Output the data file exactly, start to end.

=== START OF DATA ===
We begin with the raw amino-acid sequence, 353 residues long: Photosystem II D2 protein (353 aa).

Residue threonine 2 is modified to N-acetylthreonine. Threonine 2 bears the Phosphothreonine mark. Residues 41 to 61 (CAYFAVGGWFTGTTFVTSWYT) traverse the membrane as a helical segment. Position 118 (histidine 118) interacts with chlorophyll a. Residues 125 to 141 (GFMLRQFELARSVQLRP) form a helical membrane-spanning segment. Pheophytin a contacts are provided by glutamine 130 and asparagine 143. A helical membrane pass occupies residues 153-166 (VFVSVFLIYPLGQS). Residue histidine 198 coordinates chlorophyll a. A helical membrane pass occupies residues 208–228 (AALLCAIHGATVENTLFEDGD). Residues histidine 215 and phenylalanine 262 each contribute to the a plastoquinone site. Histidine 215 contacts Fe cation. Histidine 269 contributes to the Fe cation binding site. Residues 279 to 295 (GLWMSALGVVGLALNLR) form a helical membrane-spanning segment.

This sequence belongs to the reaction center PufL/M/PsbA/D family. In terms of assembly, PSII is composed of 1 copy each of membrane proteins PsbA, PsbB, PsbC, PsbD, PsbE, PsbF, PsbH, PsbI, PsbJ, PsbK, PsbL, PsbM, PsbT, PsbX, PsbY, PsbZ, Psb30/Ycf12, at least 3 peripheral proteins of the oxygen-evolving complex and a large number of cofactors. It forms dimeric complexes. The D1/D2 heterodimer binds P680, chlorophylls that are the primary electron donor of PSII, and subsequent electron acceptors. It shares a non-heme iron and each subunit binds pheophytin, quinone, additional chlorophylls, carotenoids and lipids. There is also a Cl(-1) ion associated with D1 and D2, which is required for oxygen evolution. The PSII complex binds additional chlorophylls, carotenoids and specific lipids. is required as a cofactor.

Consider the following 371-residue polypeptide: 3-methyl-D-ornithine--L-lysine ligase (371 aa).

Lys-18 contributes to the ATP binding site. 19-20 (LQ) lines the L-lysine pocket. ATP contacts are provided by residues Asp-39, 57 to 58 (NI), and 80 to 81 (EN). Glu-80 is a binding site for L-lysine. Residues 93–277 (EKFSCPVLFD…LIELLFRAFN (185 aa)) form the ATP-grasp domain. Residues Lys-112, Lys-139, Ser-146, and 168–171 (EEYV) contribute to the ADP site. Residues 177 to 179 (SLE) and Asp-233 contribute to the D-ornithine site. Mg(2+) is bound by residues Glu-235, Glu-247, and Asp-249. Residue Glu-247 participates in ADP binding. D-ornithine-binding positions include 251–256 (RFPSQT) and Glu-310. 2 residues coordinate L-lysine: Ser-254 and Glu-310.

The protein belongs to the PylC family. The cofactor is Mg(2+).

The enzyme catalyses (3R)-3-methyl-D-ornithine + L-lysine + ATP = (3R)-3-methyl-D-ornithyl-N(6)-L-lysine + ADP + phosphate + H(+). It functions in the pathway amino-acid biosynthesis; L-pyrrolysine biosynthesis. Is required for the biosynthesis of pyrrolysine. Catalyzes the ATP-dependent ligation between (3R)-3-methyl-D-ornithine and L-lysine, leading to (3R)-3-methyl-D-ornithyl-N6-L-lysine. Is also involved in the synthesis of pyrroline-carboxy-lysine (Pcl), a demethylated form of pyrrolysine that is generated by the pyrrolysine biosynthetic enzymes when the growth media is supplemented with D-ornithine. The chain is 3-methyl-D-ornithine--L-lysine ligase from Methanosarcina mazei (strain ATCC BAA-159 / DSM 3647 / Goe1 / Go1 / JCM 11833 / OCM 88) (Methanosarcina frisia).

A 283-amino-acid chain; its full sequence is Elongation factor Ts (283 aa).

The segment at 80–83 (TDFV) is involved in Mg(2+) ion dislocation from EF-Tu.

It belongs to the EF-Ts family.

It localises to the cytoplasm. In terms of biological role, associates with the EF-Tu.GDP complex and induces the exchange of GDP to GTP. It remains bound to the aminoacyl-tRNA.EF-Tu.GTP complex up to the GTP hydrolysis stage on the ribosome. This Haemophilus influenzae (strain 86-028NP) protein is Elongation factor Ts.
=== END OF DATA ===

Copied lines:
We begin with the raw amino-acid sequence, 353 residues long: Photosystem II D2 protein (353 aa).

Residue threonine 2 is modified to N-acetylthreonine. Threonine 2 bears the Phosphothreonine mark. Residues 41 to 61 (CAYFAVGGWFTGTTFVTSWYT) traverse the membrane as a helical segment. Position 118 (histidine 118) interacts with chlorophyll a. Residues 125 to 141 (GFMLRQFELARSVQLRP) form a helical membrane-spanning segment. Pheophytin a contacts are provided by glutamine 130 and asparagine 143. A helical membrane pass occupies residues 153-166 (VFVSVFLIYPLGQS). Residue histidine 198 coordinates chlorophyll a. A helical membrane pass occupies residues 208–228 (AALLCAIHGATVENTLFEDGD). Residues histidine 215 and phenylalanine 262 each contribute to the a plastoquinone site. Histidine 215 contacts Fe cation. Histidine 269 contributes to the Fe cation binding site. Residues 279 to 295 (GLWMSALGVVGLALNLR) form a helical membrane-spanning segment.

This sequence belongs to the reaction center PufL/M/PsbA/D family. In terms of assembly, PSII is composed of 1 copy each of membrane proteins PsbA, PsbB, PsbC, PsbD, PsbE, PsbF, PsbH, PsbI, PsbJ, PsbK, PsbL, PsbM, PsbT, PsbX, PsbY, PsbZ, Psb30/Ycf12, at least 3 peripheral proteins of the oxygen-evolving complex and a large number of cofactors. It forms dimeric complexes. The D1/D2 heterodimer binds P680, chlorophylls that are the primary electron donor of PSII, and subsequent electron acceptors. It shares a non-heme iron and each subunit binds pheophytin, quinone, additional chlorophylls, carotenoids and lipids. There is also a Cl(-1) ion associated with D1 and D2, which is required for oxygen evolution. The PSII complex binds additional chlorophylls, carotenoids and specific lipids. is required as a cofactor.

Consider the following 371-residue polypeptide: 3-methyl-D-ornithine--L-lysine ligase (371 aa).

Lys-18 contributes to the ATP binding site. 19-20 (LQ) lines the L-lysine pocket. ATP contacts are provided by residues Asp-39, 57 to 58 (NI), and 80 to 81 (EN). Glu-80 is a binding site for L-lysine. Residues 93–277 (EKFSCPVLFD…LIELLFRAFN (185 aa)) form the ATP-grasp domain. Residues Lys-112, Lys-139, Ser-146, and 168–171 (EEYV) contribute to the ADP site. Residues 177 to 179 (SLE) and Asp-233 contribute to the D-ornithine site. Mg(2+) is bound by residues Glu-235, Glu-247, and Asp-249. Residue Glu-247 participates in ADP binding. D-ornithine-binding positions include 251–256 (RFPSQT) and Glu-310. 2 residues coordinate L-lysine: Ser-254 and Glu-310.

The protein belongs to the PylC family. The cofactor is Mg(2+).

The enzyme catalyses (3R)-3-methyl-D-ornithine + L-lysine + ATP = (3R)-3-methyl-D-ornithyl-N(6)-L-lysine + ADP + phosphate + H(+). It functions in the pathway amino-acid biosynthesis; L-pyrrolysine biosynthesis. Is required for the biosynthesis of pyrrolysine. Catalyzes the ATP-dependent ligation between (3R)-3-methyl-D-ornithine and L-lysine, leading to (3R)-3-methyl-D-ornithyl-N6-L-lysine. Is also involved in the synthesis of pyrroline-carboxy-lysine (Pcl), a demethylated form of pyrrolysine that is generated by the pyrrolysine biosynthetic enzymes when the growth media is supplemented with D-ornithine. The chain is 3-methyl-D-ornithine--L-lysine ligase from Methanosarcina mazei (strain ATCC BAA-159 / DSM 3647 / Goe1 / Go1 / JCM 11833 / OCM 88) (Methanosarcina frisia).

A 283-amino-acid chain; its full sequence is Elongation factor Ts (283 aa).

The segment at 80–83 (TDFV) is involved in Mg(2+) ion dislocation from EF-Tu.

It belongs to the EF-Ts family.

It localises to the cytoplasm. In terms of biological role, associates with the EF-Tu.GDP complex and induces the exchange of GDP to GTP. It remains bound to the aminoacyl-tRNA.EF-Tu.GTP complex up to the GTP hydrolysis stage on the ribosome. This Haemophilus influenzae (strain 86-028NP) protein is Elongation factor Ts.